3 EdTech Leaders Share How Their Data Strategies Improve Decisions, Student Outcomes, & Parent Trust

by iSphere on June 1, 2023 in Blog

What do your school leaders need to know to ensure that data is managed effectively and securely? To protect the privacy of students? To comply with relevant regulations?

iSphere gathered together dozens of education and IT professionals before the annual 2023 CoSN conference in Austin, Texas to discuss the benefits of having a proper data governance framework in place. The result? Better decision-making, improved student outcomes, and increased trust from parents and other stakeholders.

The panel got into the weeds, covering key considerations when developing a data governance strategy, such as data quality, data privacy and security, and data transparency. They also discussed their efforts to put processes in place for software and application vetting and the benefits of standardizing software across different grade levels. They note their work toward data governance is an ongoing journey that involves creating a culture prioritizing data privacy and ensuring people, processes, and technology all work together effectively.


Listen to the presentation


Here are some edited highlights:

Our panel included some forward-thinking leaders from across several Texas ISDs.



Karen Fuller

CETL, Director Network Infrastructure and Communications, Cypress-Fairbanks ISD, TX

Evangelina Mendoza

Chief Information Technology Officer, San Antonio Independent School District, TX (SAISD)

Bobby LaFleur

Officer of Information Technology, Spring ISD, TX




Where did their data governance journey begin:

Fuller: One of the things that we knew is that the state of Texas was about to require submissions to the Texas Student Data System (TSDS) through a product called Ed-Fi. And as soon as we saw that, we knew we needed to make sure our data’s clean. And then during COVID, we had a lot of people claiming that they owned the data that was being submitted for reporting throughout the district. We had three or four different departments that said, “No, it’s my data.” And the other department said, “No, it’s my data!”  And the other department said, “No, it’s my data.” And I looked at ’em, and said, “No, it’s MY data.” So that started our data governance journey on what data governance meant, where it was, who was responsible for it, where it actually came from, and what the standardization was.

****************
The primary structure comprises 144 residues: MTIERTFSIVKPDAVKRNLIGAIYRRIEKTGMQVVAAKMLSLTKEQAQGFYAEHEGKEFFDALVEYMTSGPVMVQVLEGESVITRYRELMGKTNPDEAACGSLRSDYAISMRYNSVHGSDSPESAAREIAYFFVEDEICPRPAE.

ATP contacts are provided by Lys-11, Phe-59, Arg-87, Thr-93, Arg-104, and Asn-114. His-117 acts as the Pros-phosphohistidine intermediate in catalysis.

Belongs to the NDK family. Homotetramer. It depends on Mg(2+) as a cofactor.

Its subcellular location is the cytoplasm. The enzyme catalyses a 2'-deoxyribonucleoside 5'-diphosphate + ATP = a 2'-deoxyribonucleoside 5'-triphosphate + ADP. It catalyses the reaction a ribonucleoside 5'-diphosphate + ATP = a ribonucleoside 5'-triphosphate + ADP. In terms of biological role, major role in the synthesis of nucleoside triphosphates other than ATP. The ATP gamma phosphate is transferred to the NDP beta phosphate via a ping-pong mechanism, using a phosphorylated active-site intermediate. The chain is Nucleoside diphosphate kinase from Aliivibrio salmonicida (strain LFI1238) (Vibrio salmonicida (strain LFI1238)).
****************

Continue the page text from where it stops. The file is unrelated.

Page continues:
Mendoza: AISD has done a lot of work around data governance, but this is never-ending. Our journey of creating this culture that prioritizes data privacy, knowing who the data owner is, and what are the roles and responsibilities, still continues. During COVID, we went through this period where rules kind of went out the window. We were purchasing all kinds of hardware and software to get us through the pandemic. And now we need to reel some of that back in and make sure that we follow the processes. Again, that culture of people, processes, and technology has to work together to have a good data governance model.


LaFleur: This has been an adventure for us, getting our end users involved. We started this process a couple of years ago, trying to standardize and put data-sharing agreements in place. And now I’ve gotten purchasing involved and we put a process together where they vet it as well as myself and my team before schools can purchase. And we’re actually engaging with the curriculum department as well.


On their most pressing concerns:

Fuller: On a Monday morning, the first thing that comes to mind for me is where the data is coming from and where it’s going. I remember a meeting where we had three different reports presented, and we couldn’t identify where they came from or why they differed. This was a wake-up call for our executive team, and we realized the need for a data governance process and procedures to ensure that the data we present is accurate and reliable.